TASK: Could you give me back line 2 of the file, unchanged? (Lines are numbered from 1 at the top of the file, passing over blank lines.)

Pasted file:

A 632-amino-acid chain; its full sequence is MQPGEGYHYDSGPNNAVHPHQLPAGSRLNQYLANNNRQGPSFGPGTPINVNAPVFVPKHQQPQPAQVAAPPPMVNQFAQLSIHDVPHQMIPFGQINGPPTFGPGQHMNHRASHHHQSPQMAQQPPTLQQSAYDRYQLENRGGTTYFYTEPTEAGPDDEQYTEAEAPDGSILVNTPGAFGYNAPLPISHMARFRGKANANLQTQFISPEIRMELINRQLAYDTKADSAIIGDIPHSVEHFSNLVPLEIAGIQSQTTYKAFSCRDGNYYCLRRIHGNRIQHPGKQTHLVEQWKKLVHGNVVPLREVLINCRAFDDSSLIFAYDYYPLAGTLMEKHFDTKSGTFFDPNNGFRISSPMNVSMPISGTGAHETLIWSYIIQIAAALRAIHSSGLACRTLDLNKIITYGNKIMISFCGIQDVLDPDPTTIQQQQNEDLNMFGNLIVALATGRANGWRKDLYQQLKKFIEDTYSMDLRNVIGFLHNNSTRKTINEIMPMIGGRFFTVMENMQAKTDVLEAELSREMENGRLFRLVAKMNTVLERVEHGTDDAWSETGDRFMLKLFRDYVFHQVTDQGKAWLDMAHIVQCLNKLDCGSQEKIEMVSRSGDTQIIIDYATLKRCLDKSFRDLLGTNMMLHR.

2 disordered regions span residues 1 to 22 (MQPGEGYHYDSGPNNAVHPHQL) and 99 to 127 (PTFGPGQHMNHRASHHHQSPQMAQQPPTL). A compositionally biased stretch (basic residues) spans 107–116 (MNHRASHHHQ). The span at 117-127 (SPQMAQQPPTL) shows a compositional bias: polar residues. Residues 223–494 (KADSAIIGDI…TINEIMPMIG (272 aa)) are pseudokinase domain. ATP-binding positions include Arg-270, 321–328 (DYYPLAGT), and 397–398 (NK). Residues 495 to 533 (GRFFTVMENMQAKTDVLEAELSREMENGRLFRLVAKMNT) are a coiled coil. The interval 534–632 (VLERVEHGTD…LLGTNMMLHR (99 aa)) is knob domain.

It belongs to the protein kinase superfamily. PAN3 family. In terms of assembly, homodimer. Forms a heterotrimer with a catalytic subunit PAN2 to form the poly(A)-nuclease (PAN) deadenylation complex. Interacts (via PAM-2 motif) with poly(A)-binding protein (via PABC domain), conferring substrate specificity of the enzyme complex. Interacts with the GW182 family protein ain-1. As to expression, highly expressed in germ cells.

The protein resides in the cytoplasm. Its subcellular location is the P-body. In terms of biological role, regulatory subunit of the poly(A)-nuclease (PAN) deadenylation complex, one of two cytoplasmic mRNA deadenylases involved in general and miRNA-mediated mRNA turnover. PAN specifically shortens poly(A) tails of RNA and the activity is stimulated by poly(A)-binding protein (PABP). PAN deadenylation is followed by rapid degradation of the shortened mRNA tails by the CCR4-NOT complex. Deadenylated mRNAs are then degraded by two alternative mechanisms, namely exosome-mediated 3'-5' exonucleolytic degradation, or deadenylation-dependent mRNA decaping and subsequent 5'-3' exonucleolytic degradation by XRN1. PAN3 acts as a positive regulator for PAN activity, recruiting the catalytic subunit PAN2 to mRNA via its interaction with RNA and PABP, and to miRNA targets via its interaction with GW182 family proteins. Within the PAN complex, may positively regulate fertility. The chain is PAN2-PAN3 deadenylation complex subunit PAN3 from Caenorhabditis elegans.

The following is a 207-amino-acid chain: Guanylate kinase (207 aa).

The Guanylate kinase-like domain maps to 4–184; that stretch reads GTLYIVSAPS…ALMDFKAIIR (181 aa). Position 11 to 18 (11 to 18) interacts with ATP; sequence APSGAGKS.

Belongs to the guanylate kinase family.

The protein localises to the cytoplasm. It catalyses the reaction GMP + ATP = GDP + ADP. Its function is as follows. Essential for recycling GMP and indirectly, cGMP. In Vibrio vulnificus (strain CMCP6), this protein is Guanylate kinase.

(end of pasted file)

2 disordered regions span residues 1 to 22 (MQPGEGYHYDSGPNNAVHPHQL) and 99 to 127 (PTFGPGQHMNHRASHHHQSPQMAQQPPTL). A compositionally biased stretch (basic residues) spans 107–116 (MNHRASHHHQ). The span at 117-127 (SPQMAQQPPTL) shows a compositional bias: polar residues. Residues 223–494 (KADSAIIGDI…TINEIMPMIG (272 aa)) are pseudokinase domain. ATP-binding positions include Arg-270, 321–328 (DYYPLAGT), and 397–398 (NK). Residues 495 to 533 (GRFFTVMENMQAKTDVLEAELSREMENGRLFRLVAKMNT) are a coiled coil. The interval 534–632 (VLERVEHGTD…LLGTNMMLHR (99 aa)) is knob domain.